• My right and wrong, vs. Your right and wrong 
Compromise = no one is happy / no one gets their way
Post modern cultural ideal

• What is the only reason that some people can function in a state of moral relativism, according to Browning?
• Because most of society does not

• The Cultural Chameleon:
• Influenced by their surroundings (environment / people) rather than being the influence on their surroundings
• ex: changing the atmosphere in your office – be authentic!

• Good and Evil:
• Does it really exist? – Some people reject it
Cultural “norms” exist
How do I contribute to the good?

• Who has a moral code?
• Everyone 

• Tolerance vs. Acceptance:
• We’re expected to be tolerant, but tolerance is not the same as acceptance of the act

• Are we born with an automatic set of values?
• No – taught them

• Situational Ethics
• Is what?
• Ethical decisions made in light of situation at hand
• If no alternatives exist, _______________________.
• No values are possible.

• Definition of VIRTUE:
• The act by which one gains and keeps values - working definition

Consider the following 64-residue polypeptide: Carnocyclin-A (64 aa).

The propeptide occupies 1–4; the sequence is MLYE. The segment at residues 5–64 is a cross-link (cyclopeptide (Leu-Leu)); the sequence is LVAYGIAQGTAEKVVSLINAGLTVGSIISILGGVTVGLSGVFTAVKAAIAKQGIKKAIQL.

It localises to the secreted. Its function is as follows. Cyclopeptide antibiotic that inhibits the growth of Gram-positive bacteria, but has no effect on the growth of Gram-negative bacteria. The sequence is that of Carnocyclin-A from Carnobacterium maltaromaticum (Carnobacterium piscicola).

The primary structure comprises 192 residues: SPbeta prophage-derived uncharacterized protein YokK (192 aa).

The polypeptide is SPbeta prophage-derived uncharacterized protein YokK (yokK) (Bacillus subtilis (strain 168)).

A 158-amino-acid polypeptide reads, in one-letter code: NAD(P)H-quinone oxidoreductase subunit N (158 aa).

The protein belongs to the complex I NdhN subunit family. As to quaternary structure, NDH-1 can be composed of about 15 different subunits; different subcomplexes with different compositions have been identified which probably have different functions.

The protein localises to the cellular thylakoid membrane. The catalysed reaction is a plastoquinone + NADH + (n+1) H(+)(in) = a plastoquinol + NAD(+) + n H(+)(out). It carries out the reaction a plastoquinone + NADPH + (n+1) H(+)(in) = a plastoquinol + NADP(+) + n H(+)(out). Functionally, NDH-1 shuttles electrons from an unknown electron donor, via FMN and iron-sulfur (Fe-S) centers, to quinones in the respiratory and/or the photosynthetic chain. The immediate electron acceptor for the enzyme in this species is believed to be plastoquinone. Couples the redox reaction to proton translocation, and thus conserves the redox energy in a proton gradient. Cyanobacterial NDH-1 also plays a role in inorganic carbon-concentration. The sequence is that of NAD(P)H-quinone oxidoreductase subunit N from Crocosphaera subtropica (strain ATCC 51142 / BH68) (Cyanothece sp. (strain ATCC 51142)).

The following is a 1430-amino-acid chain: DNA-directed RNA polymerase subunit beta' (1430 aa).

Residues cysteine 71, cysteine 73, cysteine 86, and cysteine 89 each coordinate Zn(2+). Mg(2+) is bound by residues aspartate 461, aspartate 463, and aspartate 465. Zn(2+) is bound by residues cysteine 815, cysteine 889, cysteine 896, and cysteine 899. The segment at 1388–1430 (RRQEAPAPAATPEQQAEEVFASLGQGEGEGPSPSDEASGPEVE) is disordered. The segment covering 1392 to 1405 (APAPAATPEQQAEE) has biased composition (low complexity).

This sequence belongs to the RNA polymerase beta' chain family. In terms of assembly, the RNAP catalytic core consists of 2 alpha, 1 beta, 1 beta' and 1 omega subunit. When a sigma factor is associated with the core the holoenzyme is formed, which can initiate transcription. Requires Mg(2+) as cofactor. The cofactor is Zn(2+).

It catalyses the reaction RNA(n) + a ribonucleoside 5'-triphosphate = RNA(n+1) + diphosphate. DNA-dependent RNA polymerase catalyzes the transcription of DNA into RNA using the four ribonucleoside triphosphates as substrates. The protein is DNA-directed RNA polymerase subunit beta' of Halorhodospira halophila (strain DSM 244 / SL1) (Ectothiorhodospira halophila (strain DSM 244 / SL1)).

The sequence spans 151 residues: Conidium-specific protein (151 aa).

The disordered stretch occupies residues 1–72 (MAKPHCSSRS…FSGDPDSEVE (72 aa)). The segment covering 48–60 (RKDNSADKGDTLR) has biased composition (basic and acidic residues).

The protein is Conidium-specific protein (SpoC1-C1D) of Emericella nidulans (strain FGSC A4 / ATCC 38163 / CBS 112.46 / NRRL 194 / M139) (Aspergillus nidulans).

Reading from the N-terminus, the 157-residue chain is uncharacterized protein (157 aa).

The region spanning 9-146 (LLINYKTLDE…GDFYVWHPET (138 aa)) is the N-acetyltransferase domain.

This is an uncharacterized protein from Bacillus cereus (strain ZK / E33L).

Moral excellence and righteousness; goodness
An example or kind of moral excellence: the virtue of patience 

Practical Application: If you believe that the subluxation exists (metaphysics) and that there is evidence to support that belief (epistemology) what are you willing to do (ethics) to get the message to a world that needs it.
• Moral Relativism:
• My right and wrong, vs. Your right and wrong 
Compromise = no one is happy / no one gets their way
Post modern cultural ideal

• What is the only reason that some people can function in a state of moral relativism, according to Browning?
• Because most of society does not

• The Cultural Chameleon:
• Influenced by their surroundings (environment / people) rather than being the influence on their surroundings
• ex: changing the atmosphere in your office – be authentic!

• Good and Evil:
• Does it really exist? – Some people reject it